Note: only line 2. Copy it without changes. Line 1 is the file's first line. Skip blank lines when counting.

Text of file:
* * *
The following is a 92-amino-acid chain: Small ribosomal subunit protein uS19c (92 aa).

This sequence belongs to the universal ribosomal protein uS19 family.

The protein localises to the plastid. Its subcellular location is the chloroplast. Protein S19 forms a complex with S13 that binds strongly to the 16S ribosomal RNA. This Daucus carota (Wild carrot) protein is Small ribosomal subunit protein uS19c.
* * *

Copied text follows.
This sequence belongs to the universal ribosomal protein uS19 family.